The BBC ran an online “Viewpoint” column yesterday in which social anthropologist Kate Fox explains that it is societal conditioning — not those 12 beers — that are making you act like a damn fool every Friday night. And Saturday night. And most Tuesdays.
The idea is that physically being drunk doesn’t make you behave any certain way — being drunk makes you behave in ways your society associates with being drunk. Fox uses the most British examples ever:
Our beliefs about the effects of alcohol act as self-fulfilling prophecies — if you firmly believe and expect that booze will make you aggressive, then it will do exactly that. …
In high doses, alcohol impairs our reaction times, muscle control, co-ordination, short-term memory, perceptual field, cognitive abilities and ability to speak clearly. But it does not cause us selectively to break specific social rules. It does not cause us to say, “Oi, what you lookin’ at?” and start punching each other. Nor does it cause us to say, “Hey babe, fancy a shag?” and start groping each other.
She delineates “ambivalent” drinking cultures — countries like Britain and the U.S., where booze makes people smash things and make out with people — from “integrated” ones such as those in “Latin and Mediterranean cultures … where drinking is not associated with … undesirable behaviours — cultures where alcohol is just a morally neutral, normal, integral part of ordinary, everyday life — about on a par with, say, coffee or tea.”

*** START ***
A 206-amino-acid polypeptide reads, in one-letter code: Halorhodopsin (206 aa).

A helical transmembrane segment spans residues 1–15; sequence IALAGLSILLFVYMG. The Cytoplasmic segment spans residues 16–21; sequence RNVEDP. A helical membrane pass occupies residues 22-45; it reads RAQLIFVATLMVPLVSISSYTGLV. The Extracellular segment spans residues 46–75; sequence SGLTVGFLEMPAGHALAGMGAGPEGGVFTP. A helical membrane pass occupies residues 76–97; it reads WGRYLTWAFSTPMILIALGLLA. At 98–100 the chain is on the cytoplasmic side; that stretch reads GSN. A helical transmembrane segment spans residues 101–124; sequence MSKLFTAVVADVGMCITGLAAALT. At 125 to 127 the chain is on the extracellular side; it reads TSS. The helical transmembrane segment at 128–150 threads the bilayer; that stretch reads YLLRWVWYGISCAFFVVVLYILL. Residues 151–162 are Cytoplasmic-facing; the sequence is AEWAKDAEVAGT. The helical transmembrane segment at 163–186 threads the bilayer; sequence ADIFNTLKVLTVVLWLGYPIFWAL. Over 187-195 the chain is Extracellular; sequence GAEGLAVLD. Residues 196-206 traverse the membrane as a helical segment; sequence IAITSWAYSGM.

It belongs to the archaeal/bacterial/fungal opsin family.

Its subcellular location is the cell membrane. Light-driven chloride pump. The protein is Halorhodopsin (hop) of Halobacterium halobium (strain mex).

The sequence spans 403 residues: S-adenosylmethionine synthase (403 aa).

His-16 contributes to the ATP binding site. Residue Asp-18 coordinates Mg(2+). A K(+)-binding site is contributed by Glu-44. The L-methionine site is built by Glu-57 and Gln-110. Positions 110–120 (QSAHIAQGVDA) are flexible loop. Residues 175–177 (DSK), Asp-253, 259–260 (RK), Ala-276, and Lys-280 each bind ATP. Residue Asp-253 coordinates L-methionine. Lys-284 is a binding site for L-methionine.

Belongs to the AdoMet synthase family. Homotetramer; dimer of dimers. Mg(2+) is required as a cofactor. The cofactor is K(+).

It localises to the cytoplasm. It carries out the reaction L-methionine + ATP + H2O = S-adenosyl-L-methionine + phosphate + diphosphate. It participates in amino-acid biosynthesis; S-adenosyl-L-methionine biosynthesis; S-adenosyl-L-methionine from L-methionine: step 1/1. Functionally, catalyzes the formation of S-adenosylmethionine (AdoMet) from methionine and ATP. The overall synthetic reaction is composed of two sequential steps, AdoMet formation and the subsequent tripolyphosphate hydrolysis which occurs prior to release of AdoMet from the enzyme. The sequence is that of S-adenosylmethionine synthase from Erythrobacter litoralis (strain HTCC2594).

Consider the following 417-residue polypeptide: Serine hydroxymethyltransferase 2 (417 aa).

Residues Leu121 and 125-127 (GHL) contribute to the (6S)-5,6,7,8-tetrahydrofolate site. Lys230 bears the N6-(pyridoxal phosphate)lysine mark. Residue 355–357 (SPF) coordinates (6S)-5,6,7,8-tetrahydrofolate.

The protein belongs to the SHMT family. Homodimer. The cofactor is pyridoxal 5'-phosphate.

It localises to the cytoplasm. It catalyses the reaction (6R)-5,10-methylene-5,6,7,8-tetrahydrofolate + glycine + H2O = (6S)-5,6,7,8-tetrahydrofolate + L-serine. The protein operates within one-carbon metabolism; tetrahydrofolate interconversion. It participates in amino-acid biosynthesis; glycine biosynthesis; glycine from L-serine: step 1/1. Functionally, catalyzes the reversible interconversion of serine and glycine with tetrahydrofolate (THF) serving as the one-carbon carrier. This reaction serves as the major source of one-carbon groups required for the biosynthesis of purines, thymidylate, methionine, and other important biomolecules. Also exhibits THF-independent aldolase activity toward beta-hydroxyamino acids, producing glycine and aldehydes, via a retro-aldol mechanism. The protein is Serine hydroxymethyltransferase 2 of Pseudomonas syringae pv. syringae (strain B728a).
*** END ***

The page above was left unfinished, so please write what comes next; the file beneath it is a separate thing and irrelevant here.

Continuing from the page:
And among the most convincing supporting studies in support of this is one published in 2003, in which researchers told students that they were being fed vodka tonics. The students started “acting drunk,” and it was then revealed that there wasn’t actually any vodka in their drinks.
So next time you start a fight or have a drunken sleepover with someone you met under a bridge, you might not be able to scientifically blame it on the a-a-a-a-alcohol — it’s society’s fault. And probably your own.